Is Methadone Maintenance Right for Me?

First developed in the early 1960s, methadone maintenance treatment works to reduce drug cravings and withdrawal effects in recovering opiate addicts. Though methadone is itself an opiate-based medication, its long lasting effects and low addiction potential make for an effective form of replacement therapy treatment for opiate addictions.

As with any treatment medication, methadone does carry certain side effects that may become more troublesome the longer a person receives methadone maintenance treatments. Some of these side effects include:

  • Insomnia
  • Constipation
  • Reduced sexual desire and functioning
  • Sweating

Methadone maintenance works by occupying the body’s opiate cell-receptor sites. This in turn reduces a person’s cravings for opiates while warding off opiate withdrawal effects. The effects of the drug enable recovering addicts to participate in treatment while abstaining from further opiate abuse. Depending on the severity of a person’s addiction, methadone maintenance treatments may be administered on a long-term basis or for as long as opiate cravings persist.


maintenance treatment

Methadone is a medication that helps opiate addicts control their addiction and get their lives on track.

With a 30+ year history as an effective treatment for opiate addictions, methadone maintenance offers a range of benefits that help to keep recovering addicts in recovery. According to the Centers for Disease Control and Prevention, some of these benefits include:

  • Improves a person’s ability to maintain employment
  • Improved family stability
  • Enables pregnant women to carry to term
  • Reduced risk of opiate overdose
  • Reduced mortality rate compared to people not receiving methadone maintenance treatment

Compared to the withdrawal effects caused by heroin, morphine and other opiate-based addictions, methadone maintenance treatment makes it possible for recovering addicts to regain control of their lives while engaged in the treatment process.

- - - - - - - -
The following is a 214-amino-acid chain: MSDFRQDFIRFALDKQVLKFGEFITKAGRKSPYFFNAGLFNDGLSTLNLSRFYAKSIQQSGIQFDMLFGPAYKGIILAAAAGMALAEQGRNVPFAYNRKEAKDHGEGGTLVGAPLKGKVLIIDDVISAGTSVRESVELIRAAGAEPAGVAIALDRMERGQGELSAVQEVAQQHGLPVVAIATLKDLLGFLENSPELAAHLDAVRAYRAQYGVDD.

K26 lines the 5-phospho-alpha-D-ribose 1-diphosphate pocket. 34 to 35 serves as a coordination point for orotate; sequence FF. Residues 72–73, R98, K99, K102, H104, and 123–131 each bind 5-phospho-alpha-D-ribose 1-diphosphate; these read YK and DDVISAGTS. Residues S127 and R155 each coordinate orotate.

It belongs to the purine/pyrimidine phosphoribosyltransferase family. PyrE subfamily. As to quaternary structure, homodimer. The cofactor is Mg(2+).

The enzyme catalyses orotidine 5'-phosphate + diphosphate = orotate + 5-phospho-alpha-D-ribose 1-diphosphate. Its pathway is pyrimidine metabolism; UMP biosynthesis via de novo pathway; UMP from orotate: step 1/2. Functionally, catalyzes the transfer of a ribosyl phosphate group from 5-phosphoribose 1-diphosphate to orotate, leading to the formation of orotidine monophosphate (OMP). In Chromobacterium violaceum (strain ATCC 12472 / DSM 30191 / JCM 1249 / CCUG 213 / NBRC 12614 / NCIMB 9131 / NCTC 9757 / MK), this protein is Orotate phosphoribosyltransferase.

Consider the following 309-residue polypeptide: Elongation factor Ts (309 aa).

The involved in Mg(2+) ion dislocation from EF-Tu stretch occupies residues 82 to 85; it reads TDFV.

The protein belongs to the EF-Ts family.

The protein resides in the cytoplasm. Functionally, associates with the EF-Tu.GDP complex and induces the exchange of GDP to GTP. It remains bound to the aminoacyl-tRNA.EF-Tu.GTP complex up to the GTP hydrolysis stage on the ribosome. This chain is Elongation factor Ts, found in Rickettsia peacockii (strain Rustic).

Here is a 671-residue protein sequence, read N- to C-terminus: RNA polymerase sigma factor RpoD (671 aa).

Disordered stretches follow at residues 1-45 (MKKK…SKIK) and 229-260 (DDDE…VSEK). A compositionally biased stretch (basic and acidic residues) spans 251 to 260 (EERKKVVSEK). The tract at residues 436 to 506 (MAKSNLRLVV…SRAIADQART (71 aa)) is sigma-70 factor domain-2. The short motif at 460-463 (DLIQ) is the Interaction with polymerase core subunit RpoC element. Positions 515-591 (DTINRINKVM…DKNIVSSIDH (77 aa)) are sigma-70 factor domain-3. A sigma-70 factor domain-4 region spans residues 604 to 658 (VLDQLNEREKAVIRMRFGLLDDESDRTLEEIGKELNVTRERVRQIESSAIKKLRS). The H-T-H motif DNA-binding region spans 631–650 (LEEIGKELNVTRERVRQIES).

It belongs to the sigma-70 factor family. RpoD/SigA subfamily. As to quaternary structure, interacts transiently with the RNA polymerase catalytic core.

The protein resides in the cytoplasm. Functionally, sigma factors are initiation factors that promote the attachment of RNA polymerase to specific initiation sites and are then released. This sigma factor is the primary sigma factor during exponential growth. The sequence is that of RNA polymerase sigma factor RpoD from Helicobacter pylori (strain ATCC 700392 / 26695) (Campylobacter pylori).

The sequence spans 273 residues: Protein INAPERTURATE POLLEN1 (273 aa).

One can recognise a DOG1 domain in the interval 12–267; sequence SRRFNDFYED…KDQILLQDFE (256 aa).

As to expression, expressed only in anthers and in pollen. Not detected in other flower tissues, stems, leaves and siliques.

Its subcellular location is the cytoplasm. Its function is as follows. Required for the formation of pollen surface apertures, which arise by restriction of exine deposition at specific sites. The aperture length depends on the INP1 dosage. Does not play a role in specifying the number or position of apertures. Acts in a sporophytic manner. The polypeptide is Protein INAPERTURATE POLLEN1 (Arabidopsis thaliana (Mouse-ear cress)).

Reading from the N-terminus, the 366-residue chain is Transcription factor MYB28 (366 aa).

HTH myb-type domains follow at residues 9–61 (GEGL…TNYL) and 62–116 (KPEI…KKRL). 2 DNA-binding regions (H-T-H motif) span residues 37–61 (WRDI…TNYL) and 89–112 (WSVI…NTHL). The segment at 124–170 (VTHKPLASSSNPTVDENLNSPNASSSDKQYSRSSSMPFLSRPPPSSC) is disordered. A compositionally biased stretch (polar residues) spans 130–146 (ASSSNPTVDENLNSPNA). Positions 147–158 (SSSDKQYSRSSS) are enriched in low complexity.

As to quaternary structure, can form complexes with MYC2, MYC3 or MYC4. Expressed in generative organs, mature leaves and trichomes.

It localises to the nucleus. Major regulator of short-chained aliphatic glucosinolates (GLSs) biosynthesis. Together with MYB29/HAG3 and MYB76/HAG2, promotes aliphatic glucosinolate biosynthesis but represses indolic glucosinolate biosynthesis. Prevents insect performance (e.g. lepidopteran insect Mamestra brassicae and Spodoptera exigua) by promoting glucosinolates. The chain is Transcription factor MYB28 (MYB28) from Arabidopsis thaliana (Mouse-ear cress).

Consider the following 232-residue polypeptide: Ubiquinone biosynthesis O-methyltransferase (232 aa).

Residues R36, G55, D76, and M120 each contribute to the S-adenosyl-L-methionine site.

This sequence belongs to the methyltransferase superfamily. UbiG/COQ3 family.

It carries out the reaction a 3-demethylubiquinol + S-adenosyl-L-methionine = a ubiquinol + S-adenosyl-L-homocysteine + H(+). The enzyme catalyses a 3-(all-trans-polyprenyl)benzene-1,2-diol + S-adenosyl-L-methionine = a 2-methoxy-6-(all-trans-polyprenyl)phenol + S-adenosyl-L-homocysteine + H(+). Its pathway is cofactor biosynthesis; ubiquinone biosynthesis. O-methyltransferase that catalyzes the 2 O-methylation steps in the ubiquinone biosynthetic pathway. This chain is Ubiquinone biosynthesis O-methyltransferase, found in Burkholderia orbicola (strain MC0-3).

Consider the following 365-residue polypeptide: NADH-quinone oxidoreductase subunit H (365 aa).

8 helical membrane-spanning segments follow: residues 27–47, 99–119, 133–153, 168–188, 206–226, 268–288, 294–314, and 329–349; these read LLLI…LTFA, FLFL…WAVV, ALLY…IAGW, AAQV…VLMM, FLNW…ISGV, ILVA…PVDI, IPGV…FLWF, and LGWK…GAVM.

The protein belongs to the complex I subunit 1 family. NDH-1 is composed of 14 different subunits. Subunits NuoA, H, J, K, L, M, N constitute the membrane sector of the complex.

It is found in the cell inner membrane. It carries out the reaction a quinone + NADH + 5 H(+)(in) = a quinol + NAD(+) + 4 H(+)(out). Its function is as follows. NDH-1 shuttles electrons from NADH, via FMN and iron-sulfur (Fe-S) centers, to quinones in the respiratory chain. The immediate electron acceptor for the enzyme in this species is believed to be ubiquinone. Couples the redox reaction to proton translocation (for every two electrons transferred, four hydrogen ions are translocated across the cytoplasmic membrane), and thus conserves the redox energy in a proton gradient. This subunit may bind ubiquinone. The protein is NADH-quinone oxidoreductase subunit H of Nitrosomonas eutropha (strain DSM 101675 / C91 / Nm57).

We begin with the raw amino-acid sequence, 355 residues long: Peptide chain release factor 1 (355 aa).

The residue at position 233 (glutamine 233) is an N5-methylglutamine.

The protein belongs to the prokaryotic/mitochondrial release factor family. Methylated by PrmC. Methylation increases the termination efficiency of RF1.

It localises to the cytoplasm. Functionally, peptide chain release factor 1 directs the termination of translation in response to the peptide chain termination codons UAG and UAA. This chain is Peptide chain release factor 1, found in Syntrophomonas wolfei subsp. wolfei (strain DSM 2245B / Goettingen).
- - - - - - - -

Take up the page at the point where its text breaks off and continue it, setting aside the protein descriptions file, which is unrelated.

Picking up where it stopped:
Equally important is methadone’s role in preventing relapse episodes. With any opiate-related treatment process, the risk of relapse is always a concern. Relapse episodes greatly increase the likelihood of drug overdose, especially in cases where a person hasn’t used for a while. Opiate-related overdose incidents carry a high risk of respiratory failure and fatality. Methadone’s ability to reduce drug cravings goes a long way towards decreasing the potential for relapse and overdose incidents.

With most methadone maintenance programs, participants receive a daily dose of the drug from a treatment clinic. Methadone is fairly inexpensive so many programs can offer sliding-fee scale payment options.


While methadone does provide a range of benefits for recovering opiate addicts, methadone is nonetheless an opiate-based medication. This means, methadone maintenance treatments basically use one opiate in the place of another to treat drug cravings and withdrawal symptoms. For people with a high tendency towards addiction, it’s not uncommon for a person to become addicted to methadone to the point where additional drug treatment is needed to treat a newly formed methadone addiction.

Depending on the severity of an opiate addiction, some people may not be able to make it through detox, let alone maintain abstinence, without the help of methadone. That being so, anyone wanting to be completely free of opiate dependence may want to consider the risks involved with entering a methadone maintenance treatment program.

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